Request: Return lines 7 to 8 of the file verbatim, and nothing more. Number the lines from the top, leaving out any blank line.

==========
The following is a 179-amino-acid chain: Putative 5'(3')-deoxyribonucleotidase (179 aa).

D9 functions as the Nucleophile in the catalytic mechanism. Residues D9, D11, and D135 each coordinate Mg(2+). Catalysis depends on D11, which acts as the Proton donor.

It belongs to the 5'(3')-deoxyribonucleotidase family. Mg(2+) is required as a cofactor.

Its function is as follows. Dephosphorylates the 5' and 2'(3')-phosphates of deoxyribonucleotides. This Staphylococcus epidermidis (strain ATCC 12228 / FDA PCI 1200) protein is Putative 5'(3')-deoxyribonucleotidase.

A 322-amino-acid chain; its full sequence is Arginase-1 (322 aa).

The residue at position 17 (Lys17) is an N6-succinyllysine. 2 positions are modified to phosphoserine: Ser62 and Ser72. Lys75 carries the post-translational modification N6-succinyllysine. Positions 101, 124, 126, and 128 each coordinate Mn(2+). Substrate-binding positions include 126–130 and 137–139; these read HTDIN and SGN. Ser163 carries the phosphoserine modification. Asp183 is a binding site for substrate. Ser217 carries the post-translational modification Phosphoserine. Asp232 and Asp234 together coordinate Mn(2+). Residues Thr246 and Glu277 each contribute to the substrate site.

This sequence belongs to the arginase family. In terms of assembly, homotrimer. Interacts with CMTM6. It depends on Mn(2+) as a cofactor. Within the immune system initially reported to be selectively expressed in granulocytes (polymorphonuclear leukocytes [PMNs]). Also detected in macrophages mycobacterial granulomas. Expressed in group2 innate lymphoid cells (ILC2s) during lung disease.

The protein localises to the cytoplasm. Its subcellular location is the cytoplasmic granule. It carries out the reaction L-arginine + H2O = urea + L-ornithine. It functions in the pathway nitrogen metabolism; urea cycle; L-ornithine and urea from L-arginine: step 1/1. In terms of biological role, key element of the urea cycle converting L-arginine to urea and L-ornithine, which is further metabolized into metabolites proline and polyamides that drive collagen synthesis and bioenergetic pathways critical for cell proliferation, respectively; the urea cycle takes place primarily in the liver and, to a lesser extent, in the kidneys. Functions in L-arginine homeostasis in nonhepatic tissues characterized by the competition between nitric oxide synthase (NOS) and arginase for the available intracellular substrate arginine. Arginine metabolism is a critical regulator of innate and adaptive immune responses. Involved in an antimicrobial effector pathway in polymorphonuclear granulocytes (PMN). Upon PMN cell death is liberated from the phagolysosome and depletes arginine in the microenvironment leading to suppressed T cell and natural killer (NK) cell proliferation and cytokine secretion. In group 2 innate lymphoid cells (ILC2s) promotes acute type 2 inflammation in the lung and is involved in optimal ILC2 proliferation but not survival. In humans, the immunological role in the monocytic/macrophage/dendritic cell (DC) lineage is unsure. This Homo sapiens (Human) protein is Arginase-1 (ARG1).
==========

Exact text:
This sequence belongs to the arginase family. In terms of assembly, homotrimer. Interacts with CMTM6. It depends on Mn(2+) as a cofactor. Within the immune system initially reported to be selectively expressed in granulocytes (polymorphonuclear leukocytes [PMNs]). Also detected in macrophages mycobacterial granulomas. Expressed in group2 innate lymphoid cells (ILC2s) during lung disease.

The protein localises to the cytoplasm. Its subcellular location is the cytoplasmic granule. It carries out the reaction L-arginine + H2O = urea + L-ornithine. It functions in the pathway nitrogen metabolism; urea cycle; L-ornithine and urea from L-arginine: step 1/1. In terms of biological role, key element of the urea cycle converting L-arginine to urea and L-ornithine, which is further metabolized into metabolites proline and polyamides that drive collagen synthesis and bioenergetic pathways critical for cell proliferation, respectively; the urea cycle takes place primarily in the liver and, to a lesser extent, in the kidneys. Functions in L-arginine homeostasis in nonhepatic tissues characterized by the competition between nitric oxide synthase (NOS) and arginase for the available intracellular substrate arginine. Arginine metabolism is a critical regulator of innate and adaptive immune responses. Involved in an antimicrobial effector pathway in polymorphonuclear granulocytes (PMN). Upon PMN cell death is liberated from the phagolysosome and depletes arginine in the microenvironment leading to suppressed T cell and natural killer (NK) cell proliferation and cytokine secretion. In group 2 innate lymphoid cells (ILC2s) promotes acute type 2 inflammation in the lung and is involved in optimal ILC2 proliferation but not survival. In humans, the immunological role in the monocytic/macrophage/dendritic cell (DC) lineage is unsure. This Homo sapiens (Human) protein is Arginase-1 (ARG1).